We think ASEAN economies entered the economic Winter, the deflationary part of the cycle, in around 1996/97, and we think that they took a lot of the right measures. They actually dealt with a lot of the debt problems, and we think South East Asia is actually exiting the Winter cycle and will soon start a whole new Spring cycle and take off and do really well again, but we think the western world is still somewhere in the Winter cycle. Trying to understand what the global economy is going to do really depends on how close you think we are to the end of Winter and the start of Spring, or whether you think we have still got some long dark winter days ahead for the global economy.

One thing that we are very aware of is that sometimes, even in the middle of Winter, you can get one or two really nice days and you start to think that maybe Spring is starting, but then all of a sudden you find yourself out without a coat and you get drenched with rain and freezing cold. So we are a little bit worried about the effect of the QE policies the US and UK governments have been adopting and the bail-ins and bail-outs the European governments have been adopting. We are concerned that what they are doing is hiding the symptoms without really dealing with the problems or curing the disease and, therefore, it might look like we may be further ahead with the recovery and further through the Winter period and getting into Spring than we really are.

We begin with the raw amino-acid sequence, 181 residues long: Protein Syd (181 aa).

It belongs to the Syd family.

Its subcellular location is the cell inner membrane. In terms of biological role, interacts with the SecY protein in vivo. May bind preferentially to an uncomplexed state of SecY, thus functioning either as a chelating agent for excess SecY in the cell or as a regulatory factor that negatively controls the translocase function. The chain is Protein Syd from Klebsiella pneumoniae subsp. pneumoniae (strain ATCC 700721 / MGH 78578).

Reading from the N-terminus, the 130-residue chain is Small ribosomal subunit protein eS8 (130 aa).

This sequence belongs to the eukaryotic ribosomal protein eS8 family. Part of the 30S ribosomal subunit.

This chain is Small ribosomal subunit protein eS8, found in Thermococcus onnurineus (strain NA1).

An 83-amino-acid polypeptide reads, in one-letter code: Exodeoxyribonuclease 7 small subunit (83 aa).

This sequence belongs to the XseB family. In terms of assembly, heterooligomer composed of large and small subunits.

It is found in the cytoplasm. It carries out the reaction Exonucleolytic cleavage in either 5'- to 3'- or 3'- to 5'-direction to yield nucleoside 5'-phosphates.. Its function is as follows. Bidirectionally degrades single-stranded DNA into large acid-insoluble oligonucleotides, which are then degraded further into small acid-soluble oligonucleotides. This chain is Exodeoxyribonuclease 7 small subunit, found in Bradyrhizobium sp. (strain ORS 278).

There is a very good precedent for that historically in 1931, when everyone celebrated the end of the Great Depression in the States and in the western world, and then in 1932, they had what is called the ‘Tragic Year’ when they actually found out that it really was every bit as bad, if not actually far worse, than they had anticipated. I think there’s a little bit of a note of caution that people should be sounding about the western economies. We do not really understand how we could be coming out of the Winter cycle when there is still so much of a debt burden still hanging around those economies, and we think that they have still got a lot of work to do. Thus, we are concerned about the impact that those economies are going to have on the global economy moving forwards.

We are still concerned that the Winter for western economies looks like dragging until the end of the decade. Japanese-style lost decades or 1930/40s Great Depressions are recurrent phenomena throughout history – and generally they are made far worse by the involvement of megalomaniac politicians like Hoover, Roosevelt, Merkel and Sarkozy who cast themselves in the role of an economic King Canute, hoping to stay the economic tide simply by commanding it, but doomed to embody the inability of man to hold back the forces of (economic) nature.

“You say I can do anything,” Canute said to the courtiers. “Very well, I who am king and the lord of the ocean now command these rising waters to go back and not dare wet my feet.” But the tide was disobedient and steadily rose and rose, until the feet of the king were in the water. Turning to his courtiers, Canute said: “Learn how feeble is the power of earthly kings. None is worthy the name of King but He whom heaven and earth and sea obey.”

It can only be hoped that those in charge will learn from history.

The above data and research was compiled from sources believed to be reliable. However, neither MBMG International Ltd nor its officers can accept any liability for any errors or omissions in the above article nor bear any responsibility for any losses achieved as a result of any actions taken or not taken as a consequence of reading the above article. For more information please contact Graham Macdonald on [email protected]